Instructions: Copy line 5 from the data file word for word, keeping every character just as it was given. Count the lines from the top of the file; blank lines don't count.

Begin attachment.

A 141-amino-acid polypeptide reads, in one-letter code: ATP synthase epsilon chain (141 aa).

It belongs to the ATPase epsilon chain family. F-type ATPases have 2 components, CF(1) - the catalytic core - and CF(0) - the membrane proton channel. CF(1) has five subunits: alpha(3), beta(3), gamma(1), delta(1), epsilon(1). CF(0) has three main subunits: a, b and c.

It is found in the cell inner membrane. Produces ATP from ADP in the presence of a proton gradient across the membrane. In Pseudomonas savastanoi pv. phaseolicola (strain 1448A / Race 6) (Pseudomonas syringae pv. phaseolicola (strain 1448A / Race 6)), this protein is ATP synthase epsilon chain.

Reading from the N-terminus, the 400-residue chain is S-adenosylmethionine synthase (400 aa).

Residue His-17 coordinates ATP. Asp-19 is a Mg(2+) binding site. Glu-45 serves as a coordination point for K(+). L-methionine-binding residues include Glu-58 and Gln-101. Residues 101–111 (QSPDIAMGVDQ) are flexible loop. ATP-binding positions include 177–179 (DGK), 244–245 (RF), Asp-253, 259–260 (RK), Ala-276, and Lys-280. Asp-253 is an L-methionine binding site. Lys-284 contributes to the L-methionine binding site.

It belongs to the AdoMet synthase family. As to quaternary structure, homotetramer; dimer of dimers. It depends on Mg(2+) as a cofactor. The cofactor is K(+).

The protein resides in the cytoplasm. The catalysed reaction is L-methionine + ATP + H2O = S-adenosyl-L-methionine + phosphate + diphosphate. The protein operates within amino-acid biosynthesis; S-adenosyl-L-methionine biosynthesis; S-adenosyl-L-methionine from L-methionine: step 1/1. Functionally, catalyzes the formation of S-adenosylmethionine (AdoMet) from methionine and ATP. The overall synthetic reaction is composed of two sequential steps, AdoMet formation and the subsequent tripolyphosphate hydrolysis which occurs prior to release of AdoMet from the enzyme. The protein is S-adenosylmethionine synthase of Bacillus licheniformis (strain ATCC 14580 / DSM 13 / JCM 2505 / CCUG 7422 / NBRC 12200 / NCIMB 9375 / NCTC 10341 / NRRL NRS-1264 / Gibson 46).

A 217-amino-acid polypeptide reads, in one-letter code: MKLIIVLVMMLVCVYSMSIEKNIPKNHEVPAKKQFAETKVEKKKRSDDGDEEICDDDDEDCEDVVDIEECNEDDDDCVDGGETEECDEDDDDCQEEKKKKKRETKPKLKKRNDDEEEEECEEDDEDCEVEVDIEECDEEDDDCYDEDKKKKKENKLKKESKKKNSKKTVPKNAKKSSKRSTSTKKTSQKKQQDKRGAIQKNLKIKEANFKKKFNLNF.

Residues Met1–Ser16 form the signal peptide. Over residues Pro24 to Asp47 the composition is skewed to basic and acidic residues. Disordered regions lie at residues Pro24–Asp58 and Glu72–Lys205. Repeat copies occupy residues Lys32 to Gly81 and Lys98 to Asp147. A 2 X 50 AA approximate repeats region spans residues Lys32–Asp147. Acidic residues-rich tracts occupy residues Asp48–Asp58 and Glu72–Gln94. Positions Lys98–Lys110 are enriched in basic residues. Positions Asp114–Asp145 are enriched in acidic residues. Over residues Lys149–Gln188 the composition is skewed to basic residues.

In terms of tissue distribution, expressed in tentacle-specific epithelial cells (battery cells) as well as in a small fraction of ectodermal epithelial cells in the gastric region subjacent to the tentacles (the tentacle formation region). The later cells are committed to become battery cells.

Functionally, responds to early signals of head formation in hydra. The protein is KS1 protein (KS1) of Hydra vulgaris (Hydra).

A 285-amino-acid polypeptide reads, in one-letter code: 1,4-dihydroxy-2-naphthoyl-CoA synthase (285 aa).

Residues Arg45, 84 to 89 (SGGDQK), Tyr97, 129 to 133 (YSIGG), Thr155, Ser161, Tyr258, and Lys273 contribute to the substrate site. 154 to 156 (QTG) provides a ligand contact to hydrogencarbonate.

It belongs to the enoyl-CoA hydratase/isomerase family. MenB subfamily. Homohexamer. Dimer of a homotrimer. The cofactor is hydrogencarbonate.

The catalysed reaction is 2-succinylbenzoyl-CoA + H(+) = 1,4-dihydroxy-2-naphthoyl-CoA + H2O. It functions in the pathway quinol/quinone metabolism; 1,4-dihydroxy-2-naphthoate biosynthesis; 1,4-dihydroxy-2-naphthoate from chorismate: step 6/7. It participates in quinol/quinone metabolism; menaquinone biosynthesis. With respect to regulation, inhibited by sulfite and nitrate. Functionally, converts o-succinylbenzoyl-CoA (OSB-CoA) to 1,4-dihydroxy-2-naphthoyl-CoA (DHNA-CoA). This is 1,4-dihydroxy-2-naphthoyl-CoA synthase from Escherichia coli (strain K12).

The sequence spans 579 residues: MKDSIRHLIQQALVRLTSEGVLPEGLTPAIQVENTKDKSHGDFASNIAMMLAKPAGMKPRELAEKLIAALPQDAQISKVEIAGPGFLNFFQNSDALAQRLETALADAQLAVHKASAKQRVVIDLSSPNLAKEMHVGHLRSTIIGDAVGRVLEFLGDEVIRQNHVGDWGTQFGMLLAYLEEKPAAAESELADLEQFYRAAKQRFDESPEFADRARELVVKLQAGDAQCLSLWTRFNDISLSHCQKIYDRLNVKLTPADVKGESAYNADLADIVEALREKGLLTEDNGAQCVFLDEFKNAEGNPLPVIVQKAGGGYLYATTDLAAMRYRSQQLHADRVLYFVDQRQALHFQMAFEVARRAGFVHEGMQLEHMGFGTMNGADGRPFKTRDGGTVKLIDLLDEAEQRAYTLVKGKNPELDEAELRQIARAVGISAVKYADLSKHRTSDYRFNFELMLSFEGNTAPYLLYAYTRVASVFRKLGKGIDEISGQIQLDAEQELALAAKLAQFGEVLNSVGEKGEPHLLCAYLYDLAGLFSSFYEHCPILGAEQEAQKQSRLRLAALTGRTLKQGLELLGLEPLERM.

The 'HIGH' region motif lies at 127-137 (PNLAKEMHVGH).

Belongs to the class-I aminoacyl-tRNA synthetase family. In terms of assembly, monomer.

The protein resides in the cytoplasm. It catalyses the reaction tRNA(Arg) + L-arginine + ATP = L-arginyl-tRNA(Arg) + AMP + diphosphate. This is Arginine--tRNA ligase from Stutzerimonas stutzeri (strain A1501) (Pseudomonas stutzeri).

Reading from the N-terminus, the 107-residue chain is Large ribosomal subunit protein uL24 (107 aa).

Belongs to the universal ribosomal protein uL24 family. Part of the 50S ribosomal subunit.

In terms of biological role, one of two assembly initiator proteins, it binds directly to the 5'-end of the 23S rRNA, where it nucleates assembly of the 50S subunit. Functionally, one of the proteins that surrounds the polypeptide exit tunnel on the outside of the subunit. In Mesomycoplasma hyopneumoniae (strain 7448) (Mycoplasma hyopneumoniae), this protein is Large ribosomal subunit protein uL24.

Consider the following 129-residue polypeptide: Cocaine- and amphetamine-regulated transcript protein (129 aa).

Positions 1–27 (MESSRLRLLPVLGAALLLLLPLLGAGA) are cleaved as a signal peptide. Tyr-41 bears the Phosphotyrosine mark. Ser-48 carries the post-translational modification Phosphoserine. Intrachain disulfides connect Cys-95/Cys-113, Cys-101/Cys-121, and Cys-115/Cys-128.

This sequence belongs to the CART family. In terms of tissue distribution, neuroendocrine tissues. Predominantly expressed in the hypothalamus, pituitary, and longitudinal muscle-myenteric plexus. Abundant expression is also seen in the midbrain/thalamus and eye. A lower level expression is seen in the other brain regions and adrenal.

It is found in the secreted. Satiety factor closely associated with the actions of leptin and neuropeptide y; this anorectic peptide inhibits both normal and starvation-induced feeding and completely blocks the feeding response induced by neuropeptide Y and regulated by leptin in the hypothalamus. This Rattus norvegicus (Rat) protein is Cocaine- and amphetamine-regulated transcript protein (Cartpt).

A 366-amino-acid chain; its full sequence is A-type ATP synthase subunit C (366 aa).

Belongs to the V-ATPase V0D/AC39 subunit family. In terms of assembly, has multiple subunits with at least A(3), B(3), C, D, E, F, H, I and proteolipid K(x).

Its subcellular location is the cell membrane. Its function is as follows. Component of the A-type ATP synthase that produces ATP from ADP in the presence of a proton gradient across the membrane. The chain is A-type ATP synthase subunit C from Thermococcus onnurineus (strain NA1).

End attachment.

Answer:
Residue His-17 coordinates ATP. Asp-19 is a Mg(2+) binding site. Glu-45 serves as a coordination point for K(+). L-methionine-binding residues include Glu-58 and Gln-101. Residues 101–111 (QSPDIAMGVDQ) are flexible loop. ATP-binding positions include 177–179 (DGK), 244–245 (RF), Asp-253, 259–260 (RK), Ala-276, and Lys-280. Asp-253 is an L-methionine binding site. Lys-284 contributes to the L-methionine binding site.